Posted - February 2015 in Research Highlights
Inclusive gene testing assists accurate diagnosis
Machado-Joseph disease (MJD) can look like spastic paraplegia where there is no evidence of ataxia. Subsequent gene testing to confirm HSP will therefore yield no results. This research suggests considering gene testing for MJD in such cases.
The aim of the present study was to conduct a familial investigation and provide a genetic diagnosis to a family presenting with spastic paraplegia and clinically diagnosed with hereditary spastic paraplegia (HSP).
Blood samples were obtained from the family, and mutations in the gene causing spinocerebellar ataxia type 3 (SCA3)/Machado-Joseph disease (MJD), known as MJD1, were analyzed using the polymerase chain reaction, 8% denaturing polyacrylamide gel electrophoresis, and T-vector ligation and sequencing.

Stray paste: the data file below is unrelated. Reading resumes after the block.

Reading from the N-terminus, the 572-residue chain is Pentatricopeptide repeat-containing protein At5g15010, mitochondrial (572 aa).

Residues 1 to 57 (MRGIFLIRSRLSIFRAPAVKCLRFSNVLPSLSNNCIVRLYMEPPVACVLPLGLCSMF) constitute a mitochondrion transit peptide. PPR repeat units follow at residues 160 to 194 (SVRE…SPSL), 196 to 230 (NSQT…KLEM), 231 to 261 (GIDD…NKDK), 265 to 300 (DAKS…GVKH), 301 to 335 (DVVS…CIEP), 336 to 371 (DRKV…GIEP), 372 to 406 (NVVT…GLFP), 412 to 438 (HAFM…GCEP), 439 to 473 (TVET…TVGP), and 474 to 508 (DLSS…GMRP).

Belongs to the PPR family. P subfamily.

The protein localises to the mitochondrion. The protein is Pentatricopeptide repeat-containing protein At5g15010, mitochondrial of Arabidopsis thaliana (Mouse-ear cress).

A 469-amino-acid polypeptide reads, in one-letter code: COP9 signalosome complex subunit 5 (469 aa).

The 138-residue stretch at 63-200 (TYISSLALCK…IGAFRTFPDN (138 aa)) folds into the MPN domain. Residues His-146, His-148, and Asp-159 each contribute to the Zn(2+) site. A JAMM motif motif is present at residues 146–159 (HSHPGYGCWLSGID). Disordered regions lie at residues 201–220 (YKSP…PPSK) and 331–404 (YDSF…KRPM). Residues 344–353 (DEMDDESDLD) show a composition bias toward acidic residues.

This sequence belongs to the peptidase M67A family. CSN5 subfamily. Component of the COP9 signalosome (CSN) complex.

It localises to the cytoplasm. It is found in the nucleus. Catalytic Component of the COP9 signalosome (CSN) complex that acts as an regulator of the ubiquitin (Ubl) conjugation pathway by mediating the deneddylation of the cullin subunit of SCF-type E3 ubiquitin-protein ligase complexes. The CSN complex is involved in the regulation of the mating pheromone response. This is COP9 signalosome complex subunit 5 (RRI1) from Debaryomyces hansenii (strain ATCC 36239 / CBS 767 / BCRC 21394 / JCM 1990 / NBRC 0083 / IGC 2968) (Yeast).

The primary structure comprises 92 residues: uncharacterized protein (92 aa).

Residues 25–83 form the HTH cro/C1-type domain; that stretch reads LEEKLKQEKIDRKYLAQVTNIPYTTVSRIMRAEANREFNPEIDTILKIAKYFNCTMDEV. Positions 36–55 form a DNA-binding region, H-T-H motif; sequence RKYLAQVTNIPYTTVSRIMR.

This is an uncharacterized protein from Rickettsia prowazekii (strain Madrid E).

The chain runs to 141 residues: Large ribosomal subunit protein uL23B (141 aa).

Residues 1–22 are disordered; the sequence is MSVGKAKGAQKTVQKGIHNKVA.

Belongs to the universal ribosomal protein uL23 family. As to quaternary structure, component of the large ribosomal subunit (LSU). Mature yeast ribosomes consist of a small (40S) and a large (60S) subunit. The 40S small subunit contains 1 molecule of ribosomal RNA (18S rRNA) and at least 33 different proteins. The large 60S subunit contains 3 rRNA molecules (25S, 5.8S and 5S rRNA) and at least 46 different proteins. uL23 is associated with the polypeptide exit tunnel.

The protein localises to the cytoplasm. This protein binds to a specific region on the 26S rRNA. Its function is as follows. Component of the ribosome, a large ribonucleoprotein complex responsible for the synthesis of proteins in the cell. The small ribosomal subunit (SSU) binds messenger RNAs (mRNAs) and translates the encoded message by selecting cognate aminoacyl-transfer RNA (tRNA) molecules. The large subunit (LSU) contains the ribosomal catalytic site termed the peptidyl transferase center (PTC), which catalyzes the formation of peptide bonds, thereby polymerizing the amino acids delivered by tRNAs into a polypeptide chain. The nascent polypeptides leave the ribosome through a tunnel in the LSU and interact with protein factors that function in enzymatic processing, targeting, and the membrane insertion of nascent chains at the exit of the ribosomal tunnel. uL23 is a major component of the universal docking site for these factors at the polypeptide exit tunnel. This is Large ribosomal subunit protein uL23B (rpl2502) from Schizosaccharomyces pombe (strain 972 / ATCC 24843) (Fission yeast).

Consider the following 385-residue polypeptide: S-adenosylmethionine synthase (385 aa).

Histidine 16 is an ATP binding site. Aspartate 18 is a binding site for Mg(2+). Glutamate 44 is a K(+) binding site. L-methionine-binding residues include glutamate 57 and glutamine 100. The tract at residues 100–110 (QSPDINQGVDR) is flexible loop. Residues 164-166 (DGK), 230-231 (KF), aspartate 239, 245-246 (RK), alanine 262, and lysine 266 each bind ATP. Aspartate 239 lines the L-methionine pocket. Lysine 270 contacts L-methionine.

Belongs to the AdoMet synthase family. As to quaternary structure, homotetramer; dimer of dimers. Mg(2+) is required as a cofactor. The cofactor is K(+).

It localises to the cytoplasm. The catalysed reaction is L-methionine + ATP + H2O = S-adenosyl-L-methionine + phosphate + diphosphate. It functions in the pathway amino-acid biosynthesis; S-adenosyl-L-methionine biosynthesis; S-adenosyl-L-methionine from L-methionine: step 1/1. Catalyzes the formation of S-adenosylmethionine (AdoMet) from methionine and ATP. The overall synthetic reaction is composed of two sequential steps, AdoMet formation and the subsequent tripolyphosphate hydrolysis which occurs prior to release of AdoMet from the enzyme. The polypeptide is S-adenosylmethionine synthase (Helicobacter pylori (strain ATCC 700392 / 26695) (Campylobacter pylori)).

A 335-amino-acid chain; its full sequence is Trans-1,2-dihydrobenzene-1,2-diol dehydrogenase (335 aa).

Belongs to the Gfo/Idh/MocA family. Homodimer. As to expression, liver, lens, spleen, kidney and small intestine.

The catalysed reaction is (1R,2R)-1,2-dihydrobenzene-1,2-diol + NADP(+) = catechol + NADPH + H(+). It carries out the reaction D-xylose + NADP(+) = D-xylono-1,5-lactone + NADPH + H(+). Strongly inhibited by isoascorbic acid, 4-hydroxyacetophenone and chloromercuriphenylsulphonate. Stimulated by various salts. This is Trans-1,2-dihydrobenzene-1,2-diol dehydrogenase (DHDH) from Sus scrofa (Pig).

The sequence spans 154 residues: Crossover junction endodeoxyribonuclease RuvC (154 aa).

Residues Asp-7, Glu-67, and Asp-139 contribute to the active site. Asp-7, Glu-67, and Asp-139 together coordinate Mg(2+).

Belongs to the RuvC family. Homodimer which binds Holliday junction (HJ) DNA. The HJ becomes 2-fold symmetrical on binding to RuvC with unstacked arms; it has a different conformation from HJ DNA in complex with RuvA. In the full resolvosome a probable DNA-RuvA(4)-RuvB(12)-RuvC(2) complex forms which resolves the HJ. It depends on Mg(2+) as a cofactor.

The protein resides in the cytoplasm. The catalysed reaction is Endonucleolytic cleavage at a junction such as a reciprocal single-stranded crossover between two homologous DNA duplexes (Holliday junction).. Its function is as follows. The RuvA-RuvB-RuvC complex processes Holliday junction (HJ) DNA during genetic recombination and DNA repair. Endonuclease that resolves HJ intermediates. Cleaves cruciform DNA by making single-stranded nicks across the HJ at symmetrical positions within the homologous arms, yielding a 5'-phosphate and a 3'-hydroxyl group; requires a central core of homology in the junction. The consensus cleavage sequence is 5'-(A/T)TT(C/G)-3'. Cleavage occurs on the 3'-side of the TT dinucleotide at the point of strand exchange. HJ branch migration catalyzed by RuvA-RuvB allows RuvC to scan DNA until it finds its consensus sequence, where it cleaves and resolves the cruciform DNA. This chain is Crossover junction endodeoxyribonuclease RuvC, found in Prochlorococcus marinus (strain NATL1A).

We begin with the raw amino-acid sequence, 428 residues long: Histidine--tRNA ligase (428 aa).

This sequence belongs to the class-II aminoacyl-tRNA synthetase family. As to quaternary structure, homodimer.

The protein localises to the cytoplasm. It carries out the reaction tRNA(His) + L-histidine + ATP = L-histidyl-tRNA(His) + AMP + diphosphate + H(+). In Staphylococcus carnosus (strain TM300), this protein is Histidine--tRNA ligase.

The trinucleotide repeat number of the mutant allele was 80, leading to a genetic diagnosis of SCA3/MJD. This suggests that patients with SCA3/MJD characteristically present with typical spastic paraplegia without evident manifestations of ataxia. For those families with HSP involving the nervous system and showing genetic anticipation, an MJD1 genetic diagnosis should be considered to assist in clinical diagnosis of HSP.
SOURCE: Exp Ther Med. 2015 Feb;9(2):417-420. Epub 2014 Dec 16. PMID: 25574208 [PubMed] PMCID: PMC4280951
Spinocerebellar ataxia type 3/Machado-Joseph disease manifested as spastic paraplegia: A clinical and genetic study.
1Department of Neurology, Xiangya Hospital, Central South University, Changsha, Hunan 410008, P.R. China.